Efficient use of EU free trade agreements

Article

Efficient use of EU free trade agreements

Customs Flash – 20-2017

The European Commission has published a report about the untapped potential in FTAs, due to their insufficient utilisation. This Flash gives a short review of the report.

5 december 2017

On 9 November 2017, the European Commission published the first edition of the annual Free Trade Agreement (FTA) Implementation Report. The goal of the report is to assess transparency and highlight progress as well as problems and shortcomings. The main conclusion of the report is that there is an untapped potential in FTAs, due to their insufficient utilisation.

FTAs are negotiated between two (or more) parties and aim to liberalise trade, and meet social and environmental objectives. The EU has a wide variety of FTAs in place with different partner countries and/or regions, and is continuously negotiating new agreements. The main differentiator in current FTAs is that they cover services and investments, which have not been taken into account in FTAs negotiated before 2006 (which only applied to trade in goods). Plans to update these pre-2006 FTAs are being discussed, with the aim of establishing a better match with the more complex economic reality.

The main incentive to negotiate FTAs is achieving an increase in exports from and imports into the EU. This is pursued by, among others, assigning preferential tariffs on import in both the EU and its partner countries or regions. In practice, it can generally be concluded that the FTAs in place generated a higher GDP for both parties to the agreement, but have also proven to be more beneficial to the EU overall. In times of economic recession, FTAs have had a stabilising effect, as corroborated by statistical data from the last decade.

At the same time, however, the European Commission established that there is a rather low uptake of FTAs by European companies. It has identified three main reasons for this:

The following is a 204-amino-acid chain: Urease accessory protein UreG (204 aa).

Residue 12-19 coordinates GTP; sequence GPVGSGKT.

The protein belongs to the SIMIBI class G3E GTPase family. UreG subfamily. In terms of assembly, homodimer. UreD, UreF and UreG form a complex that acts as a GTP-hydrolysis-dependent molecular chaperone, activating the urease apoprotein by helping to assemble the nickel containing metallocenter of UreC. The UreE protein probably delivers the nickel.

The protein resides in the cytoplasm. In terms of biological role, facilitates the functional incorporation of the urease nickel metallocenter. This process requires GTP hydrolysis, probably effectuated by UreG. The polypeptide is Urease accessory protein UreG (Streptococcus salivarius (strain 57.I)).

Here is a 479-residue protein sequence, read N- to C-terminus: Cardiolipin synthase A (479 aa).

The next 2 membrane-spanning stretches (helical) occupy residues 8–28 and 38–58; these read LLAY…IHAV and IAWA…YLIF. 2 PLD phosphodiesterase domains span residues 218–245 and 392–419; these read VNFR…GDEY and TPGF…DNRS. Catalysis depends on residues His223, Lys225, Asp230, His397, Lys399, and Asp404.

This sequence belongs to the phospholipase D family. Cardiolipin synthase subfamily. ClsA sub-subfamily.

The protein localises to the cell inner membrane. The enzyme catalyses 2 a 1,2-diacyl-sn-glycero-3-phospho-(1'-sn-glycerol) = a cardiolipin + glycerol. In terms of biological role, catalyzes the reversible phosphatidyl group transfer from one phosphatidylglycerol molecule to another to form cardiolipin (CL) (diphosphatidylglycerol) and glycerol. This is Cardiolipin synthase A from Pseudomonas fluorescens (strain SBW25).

• Lack of awareness of existing FTAs;
  • Difficulties in understanding the rules for obtaining preferential origin;
  • Cumbersome procedures for obtaining documents needed to benefit from preferential treatment.

What does this mean for you?

Procured as well as produced or processed goods that comply with the rules of origin, set out in the FTA with the specific country or region with which a company is trading, can in principle be imported into the EU or the partner countries at lowered import duty rates. The effect of this is twofold:

  • Import into the EU of raw materials for production at a lower cost (reduction of standard cost);
  • Procurement by the buyer of a company’s products at a lower cost upon export to an FTA country.

Consequentially, this results in increased competitiveness in countries having signed an FTA with the EU and in the local and global market. The financial savings from the efficient use of FTAs could therefore be beneficial to a company’s future business and that of its customers.

What to do?

When an organisation is exporting to or importing from countries that have an FTA with the EU, an assessment on possible duty optimisation and eligibility for preferential origin claiming should be performed.

The Deloitte Global Trade Radar can be used to perform a preliminary assessment on historical data for a range of products and provide valuable insights into untapped trade preference potential.

The Global Trade Advisory team is readily available to assist with any questions concerning preferential origin determination, possible duty saving opportunities or FTAs in general.

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